A dark theater, he remembered, and the movie was Bonnie and Clyde, and Martha wore a tweed skirt, and during the final scene, when he touched her knee, she turned and looked at him in a sad, sober way that made him pull his hand back, but he would always remember the feel of the tweed skirt and the knee beneath it and the sound of the gunfire that killed Bonnie and Clyde, how embarrassing it was, how slow and oppressive. He remembered kissing her good night at the dorm door. Right then, he thought, he should’ve done something brave.
He should ;eve carried her up the stairs to her room and tied her to the bed and touched that left knee all night long. He should’ve risked it. Whenever he looked at the photographs, he thought of new things he should’ve done. What they carried was partly a function of rank, partly of field specialty. As first lieutenant and platoon leader, Jimmy Cross carried a compass, maps, code books, binoculars, and a . 45-caliber pistol that weighed 2. 9 pounds fully loaded. He carried a strobe light and the responsibility for the lives of his men.
As an R TO, Mitchell Sanders carried the PRE-25 radio, a killer, 26 mounds with its battery. As a medic, Rat Killed carried a canvas satchel filled with morphine and plasma and malaria tablets and surgical tape and comic books and all the things a medic must carry, including M&M’s for especially bad wounds, for a total weight of nearly 20 pounds. As a big man, therefore a machine gunner, Henry Dobbins carried the M-60, which weighed 23 pounds unloaded, but which was almost always loaded. In addition, Dobbins carried between 10 and 15 pounds of ammunition draped in belts across his chest and shoulders.
As PECS or Spec as, most of them were common grunts ND carried the standard M-1 6 gas-operated assault rifle. The weapon weighed 7. 5 pounds unloaded, 8. 2 pounds with its full 20-round magazine. Depending on numerous factors, such as topography and psychology, the riflemen carried anywhere from 12 to 20 magazines, usually in cloth bandoleers, adding on another 8. 4 pounds at minimum, 14 pounds at maximum. When it was available, they also carried M-16 maintenance gear-?rods and steel brushes and swabs and tubes of L AS oil-?all of which weighed about a pound.
Among the grunts, some carried the M-79 grenade launcher, 5. 9 pounds unloaded, a reasonably light weapon except for the ammunition, which was heavy. A single round weighed 10 ounces. The typical load was 25 rounds. But Ted Lavender, who was scared, carried 34 rounds when he was shot and killed outside Than She, and he went down under an exceptional burden, more than 20 pounds of ammunition, plus the flak jacket and helmet and rations and water and toilet paper and tranquilizer and all the rest, plus the unwished fear. He was dead weight. There was no twitching or flopping.
Kiowa, who saw it happen, said it was like watching a rock fall, or a big sandbag or something-?just boom, then down-?not like the ivies where the dead guy rolls around and does fancy spins and goes ass over teakettle-?not like that, Kiowa said, the poor bastard just flat-buck fell. Boom. Down. Nothing else. It was a bright morning in mid-April. Lieutenant Cross felt the pain. He blamed himself. They stripped off Lavender’s canteens and ammo, all the heavy things, and Rat Killed said the obvious, the guy’s dead, and Mitchell Sanders used his radio to report one U.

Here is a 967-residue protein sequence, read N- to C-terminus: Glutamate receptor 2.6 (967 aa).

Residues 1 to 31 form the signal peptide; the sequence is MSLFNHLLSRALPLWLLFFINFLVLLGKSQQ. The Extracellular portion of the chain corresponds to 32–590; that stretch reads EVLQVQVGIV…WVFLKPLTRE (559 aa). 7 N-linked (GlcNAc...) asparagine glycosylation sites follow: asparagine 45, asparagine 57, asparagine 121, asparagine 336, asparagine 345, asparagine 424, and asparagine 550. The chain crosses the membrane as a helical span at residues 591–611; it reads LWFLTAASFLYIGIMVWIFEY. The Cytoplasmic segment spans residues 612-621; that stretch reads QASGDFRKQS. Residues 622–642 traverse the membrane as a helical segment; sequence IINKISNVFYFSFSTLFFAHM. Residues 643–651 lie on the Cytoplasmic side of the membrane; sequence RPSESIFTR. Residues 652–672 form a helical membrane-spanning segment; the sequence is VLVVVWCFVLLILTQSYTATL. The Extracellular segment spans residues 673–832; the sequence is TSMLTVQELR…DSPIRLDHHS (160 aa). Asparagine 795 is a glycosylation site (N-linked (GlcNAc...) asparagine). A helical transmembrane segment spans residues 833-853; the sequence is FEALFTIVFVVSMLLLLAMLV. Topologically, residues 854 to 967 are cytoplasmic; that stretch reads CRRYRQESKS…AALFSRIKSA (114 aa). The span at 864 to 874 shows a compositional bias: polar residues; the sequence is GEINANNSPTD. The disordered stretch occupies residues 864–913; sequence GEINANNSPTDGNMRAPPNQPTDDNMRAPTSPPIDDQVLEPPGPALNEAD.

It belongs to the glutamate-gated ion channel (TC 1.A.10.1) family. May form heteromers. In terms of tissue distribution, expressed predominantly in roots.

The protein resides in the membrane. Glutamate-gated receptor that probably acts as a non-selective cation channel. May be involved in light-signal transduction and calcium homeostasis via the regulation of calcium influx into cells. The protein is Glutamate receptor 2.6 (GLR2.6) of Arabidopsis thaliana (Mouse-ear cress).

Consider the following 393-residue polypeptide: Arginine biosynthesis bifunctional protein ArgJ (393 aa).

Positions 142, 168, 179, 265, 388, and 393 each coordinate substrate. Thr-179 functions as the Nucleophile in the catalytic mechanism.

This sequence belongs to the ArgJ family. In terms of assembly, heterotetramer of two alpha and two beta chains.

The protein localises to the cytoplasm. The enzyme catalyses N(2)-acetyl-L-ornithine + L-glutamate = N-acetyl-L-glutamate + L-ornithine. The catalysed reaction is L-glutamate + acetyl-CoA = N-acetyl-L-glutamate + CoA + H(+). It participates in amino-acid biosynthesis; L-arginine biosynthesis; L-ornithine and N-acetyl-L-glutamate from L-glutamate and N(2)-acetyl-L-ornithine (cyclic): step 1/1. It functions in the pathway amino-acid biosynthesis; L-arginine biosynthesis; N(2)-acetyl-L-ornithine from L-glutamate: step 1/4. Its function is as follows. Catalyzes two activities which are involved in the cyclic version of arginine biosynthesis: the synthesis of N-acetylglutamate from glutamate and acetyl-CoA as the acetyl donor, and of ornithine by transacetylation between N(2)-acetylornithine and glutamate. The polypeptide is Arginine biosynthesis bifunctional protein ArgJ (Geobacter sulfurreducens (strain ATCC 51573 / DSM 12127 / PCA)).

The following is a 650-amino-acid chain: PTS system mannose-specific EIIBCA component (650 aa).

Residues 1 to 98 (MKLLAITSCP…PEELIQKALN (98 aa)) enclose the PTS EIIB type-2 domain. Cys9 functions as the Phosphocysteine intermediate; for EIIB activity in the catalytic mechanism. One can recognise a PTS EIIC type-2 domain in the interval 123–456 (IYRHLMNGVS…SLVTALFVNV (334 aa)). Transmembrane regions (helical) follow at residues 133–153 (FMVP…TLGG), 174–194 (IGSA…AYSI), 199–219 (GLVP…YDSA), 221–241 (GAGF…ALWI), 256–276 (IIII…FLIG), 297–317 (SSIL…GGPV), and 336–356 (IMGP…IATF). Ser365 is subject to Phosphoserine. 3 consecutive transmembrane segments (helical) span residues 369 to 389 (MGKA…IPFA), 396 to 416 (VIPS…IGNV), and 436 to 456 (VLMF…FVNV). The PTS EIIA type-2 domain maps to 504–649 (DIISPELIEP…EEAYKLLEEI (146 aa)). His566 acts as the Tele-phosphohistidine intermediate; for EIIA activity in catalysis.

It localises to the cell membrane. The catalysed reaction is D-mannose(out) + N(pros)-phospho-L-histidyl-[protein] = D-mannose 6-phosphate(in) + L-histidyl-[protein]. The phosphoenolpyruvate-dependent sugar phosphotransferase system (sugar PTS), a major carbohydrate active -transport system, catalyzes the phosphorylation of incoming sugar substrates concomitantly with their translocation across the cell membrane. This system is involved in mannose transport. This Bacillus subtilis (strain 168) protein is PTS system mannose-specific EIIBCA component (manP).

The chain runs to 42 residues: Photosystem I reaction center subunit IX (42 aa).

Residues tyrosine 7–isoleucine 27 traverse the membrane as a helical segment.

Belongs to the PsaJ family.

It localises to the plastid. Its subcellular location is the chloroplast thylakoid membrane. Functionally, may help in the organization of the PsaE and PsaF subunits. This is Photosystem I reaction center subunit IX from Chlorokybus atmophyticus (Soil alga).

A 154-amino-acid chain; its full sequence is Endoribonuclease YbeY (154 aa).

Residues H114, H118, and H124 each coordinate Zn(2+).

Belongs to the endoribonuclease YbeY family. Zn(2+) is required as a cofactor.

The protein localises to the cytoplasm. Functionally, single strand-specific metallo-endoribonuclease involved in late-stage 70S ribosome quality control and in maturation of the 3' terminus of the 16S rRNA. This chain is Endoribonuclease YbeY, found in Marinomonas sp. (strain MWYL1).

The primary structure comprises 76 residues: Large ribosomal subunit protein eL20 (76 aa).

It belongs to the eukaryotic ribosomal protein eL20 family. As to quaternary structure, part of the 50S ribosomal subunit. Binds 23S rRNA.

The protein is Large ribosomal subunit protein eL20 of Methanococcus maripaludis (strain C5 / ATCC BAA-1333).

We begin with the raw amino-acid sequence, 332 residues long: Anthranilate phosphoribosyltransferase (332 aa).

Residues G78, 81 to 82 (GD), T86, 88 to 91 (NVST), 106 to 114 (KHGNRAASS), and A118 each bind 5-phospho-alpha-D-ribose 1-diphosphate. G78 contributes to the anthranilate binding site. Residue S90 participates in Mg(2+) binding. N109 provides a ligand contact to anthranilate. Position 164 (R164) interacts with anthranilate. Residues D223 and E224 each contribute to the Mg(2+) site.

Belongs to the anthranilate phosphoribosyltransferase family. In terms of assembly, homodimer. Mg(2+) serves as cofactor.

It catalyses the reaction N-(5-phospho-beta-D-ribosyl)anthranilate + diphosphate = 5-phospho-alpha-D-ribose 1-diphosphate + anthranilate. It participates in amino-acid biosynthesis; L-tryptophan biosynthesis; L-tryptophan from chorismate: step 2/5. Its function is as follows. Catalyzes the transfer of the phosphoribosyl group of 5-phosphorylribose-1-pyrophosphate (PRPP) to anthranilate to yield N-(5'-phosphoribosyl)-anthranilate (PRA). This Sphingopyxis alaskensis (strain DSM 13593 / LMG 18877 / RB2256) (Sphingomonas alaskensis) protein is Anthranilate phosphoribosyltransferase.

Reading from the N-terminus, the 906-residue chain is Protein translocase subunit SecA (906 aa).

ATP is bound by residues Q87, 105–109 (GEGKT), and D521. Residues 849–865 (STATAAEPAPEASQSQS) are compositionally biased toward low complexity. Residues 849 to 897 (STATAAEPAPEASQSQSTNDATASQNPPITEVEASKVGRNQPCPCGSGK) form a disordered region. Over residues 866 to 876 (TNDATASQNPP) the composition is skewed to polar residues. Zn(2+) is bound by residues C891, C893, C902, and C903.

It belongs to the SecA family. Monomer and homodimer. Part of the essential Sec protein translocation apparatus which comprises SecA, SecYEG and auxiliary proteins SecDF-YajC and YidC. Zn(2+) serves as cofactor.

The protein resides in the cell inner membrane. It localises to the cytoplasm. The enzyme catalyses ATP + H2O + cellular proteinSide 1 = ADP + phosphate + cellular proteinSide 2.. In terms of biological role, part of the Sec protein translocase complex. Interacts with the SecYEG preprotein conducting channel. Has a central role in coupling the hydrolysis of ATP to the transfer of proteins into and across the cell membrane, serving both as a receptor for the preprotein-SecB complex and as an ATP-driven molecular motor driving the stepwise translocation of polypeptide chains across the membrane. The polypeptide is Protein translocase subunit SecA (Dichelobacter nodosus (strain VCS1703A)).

S. AKA and to request a chopper. Then they wrapped Lavender in his poncho. They carried him out to a dry payday, established security, and sat smoking the dead man’s dope until the chopper came. Lieutenant Cross kept to himself. He pictured Marsh’s smooth young face, thinking he loved her more than anything, more than his men, and now Ted Lavender was dead because he loved her so much and could not stop thinking about her. When the distaff arrived, they carried Lavender aboard. Afterward they burned Than She.
They marched until dusk, then dug their holes, and that night Kiowa kept explaining how you had to be there, how fast it was, how the poor guy just dropped like so much concrete. Boom-down, he said. Like cement. In addition to the three standard weapons-?the M-60, VI-1 6, and M-79-?they aired whatever presented itself, or whatever seemed appropriate as a means of killing or staying alive. They carried catch-as-catch-can. At various times, in various situations, they carried M-ass and CAR-ass and Swedish Ks and grease guns and captured AK-ass and Chi-Comes and RPG and Simenon carbines and black market Uzis and . 8-caliber Smith & Wesson handguns and 66 mm LAWS and shotguns and silencers and blackjacks and bayonets and C-4 plastic explosives. Lee Struck carried a slingshot; a weapon of last resort, he called it. Mitchell Sanders carried brass knuckles. Kiowa carried his rangefinder’s feathered hatchet. Every third or fourth man carried a Claymore antipersonnel mine-?3. 5 pounds with its firing device. They all carried fragmentation grenades-?14 ounces each. They all carried at least one M-18 colored smoke grenade-?24 ounces. Some carried CSS or tear gas grenades. Some carried white phosphorus grenades.
They carried all they could bear, and then some, including a silent awe for the terrible power Of the things they carried. In the first week of April, before Lavender died, Lieutenant Jimmy Cross received a good-luck charm from Martha. It was a simple pebble, an ounce at cost. Smooth to the touch, it was a milky white color with flecks of orange and violet, oval-shaped, like a miniature egg. In the accompanying letter, Martha wrote that she had found the pebble on the Jersey shoreline, precisely where the land touched water at high tide, where things came together but also separated.